Find Us On Facebook

Join Us On Facebook

About Sylva Catalog Contract Growing Ideas & Tips
Related Sites Workshops & Conferences Table of Contents

 

Catalog

bulletSales/Specials
bulletGeneral Info
bulletSeed Mixes
bulletSeedlings & Tubelings®
bulletBioengineering
bulletErosion Control
bulletNative Wildflowers and Ferns
bulletNative Trees & Shrubs
bulletPrice Guide

Contact Info

Phone:
    717-227-0486

Fax:
    717-227-0484

E-mail:
  info@sylvanative.com

Postal mail:
3815 Roser Road

Glen Rock, PA 17327

 

You may be wondering "why should I use native plants?"  Native plants have many advantages over plants that have been introduced from foreign sources or other areas of the United States.

In addition to satisfying the typical reasons for selecting plants (shade, color and flower characteristics), native plants can provide advantages that non-native plants cannot provide.  These benefits include:

bullet

adapted to the environment (soil, rainfall and temperature)

bullet

salt and pollution tolerant

bullet

natural defenses to many insects and diseases

bullet

adaptable to problem areas such as excessively wet or dry conditions

bullet

non-invasive - less likely to choke out other plants

bullet

provide food and cover for wildlife

Periodically, we will provide suggestions and tips for selecting and using native plants on this page.  In addition, we may share our response to questions that we receive from our customers or visitors.  If you have any questions that you would like to see addressed here, please feel free to contact us by phone, fax or e-mail.

    DOWNLOADS:
  • Plants that are not susceptible to juglone (tolerant) [pdf]
  • Plants that ARE susceptible to juglone (a phytotoxin) [pdf]

Landscaping with Black Walnut

Landscaping with Black Walnut (Juglans nigra) can be challenging for any home owner. The native black walnut tree contains the phytotoxin juglone, which can cause stunting, death, or wilting in many plants when they are planted nearby. This unusual problem is known as “walnut toxicity”. Juglone is present on the roots, leaves, fruits, and branches of Juglans nigra. So whether your tree was planted on your property for its wildlife value (sweet tasty nuts), for lumber production or if it became a part of your landscape because your home site is situated in a natural area, take heart: while some plants are susceptible to the phytotoxin, others are not. Those that are not may even thrive in the area of black walnuts.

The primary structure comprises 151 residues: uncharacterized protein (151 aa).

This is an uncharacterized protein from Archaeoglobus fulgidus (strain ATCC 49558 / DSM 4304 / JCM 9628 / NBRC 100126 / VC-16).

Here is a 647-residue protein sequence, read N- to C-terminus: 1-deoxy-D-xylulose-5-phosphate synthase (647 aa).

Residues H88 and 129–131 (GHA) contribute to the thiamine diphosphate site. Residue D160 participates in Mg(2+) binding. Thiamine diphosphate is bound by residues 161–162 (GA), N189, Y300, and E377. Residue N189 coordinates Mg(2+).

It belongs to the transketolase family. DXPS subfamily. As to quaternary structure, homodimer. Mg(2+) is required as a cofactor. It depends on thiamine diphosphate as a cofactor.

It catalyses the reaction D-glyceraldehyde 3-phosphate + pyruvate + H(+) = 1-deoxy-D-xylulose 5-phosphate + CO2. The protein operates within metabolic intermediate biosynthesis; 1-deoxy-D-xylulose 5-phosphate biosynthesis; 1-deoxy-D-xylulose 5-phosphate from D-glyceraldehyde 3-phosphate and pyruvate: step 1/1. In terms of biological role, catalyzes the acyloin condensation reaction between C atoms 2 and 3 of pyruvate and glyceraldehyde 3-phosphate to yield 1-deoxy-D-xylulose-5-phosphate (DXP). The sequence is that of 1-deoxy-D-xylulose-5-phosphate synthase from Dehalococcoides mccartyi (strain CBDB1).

Keep in mind that the average limit of the toxic zone from a mature walnut tree is 50 to 60 feet, but plants as far away as 80 feet have also been known to be injured. The use of native black walnut sawdust, leaves, crushed husks as mulch or in compost can also have toxic results, especially on very susceptible plants such as the tomato.

The following lists name plants (some native, some not) which have and have not been shown to be susceptible to black walnut toxin. The information should be considered as “field research with some probability of variance”. Of course, nothing in the biological world follows precise rules without exceptions, but referencing these lists may be a good first step to successful planting in the root zone of native walnut trees.

Source: MSU Extension, Oakland County. “Landscaping with Black Walnut” The Voice January/February 1999: 46-51 Thanks for visiting our 'Why Use Native Plants' page.  Come back soon.

 

 
 
 
 
Send mail to info@sylvanative.com with questions or comments about this web site.
Copyright © 1999 Sylva Native Nursery & Seed Company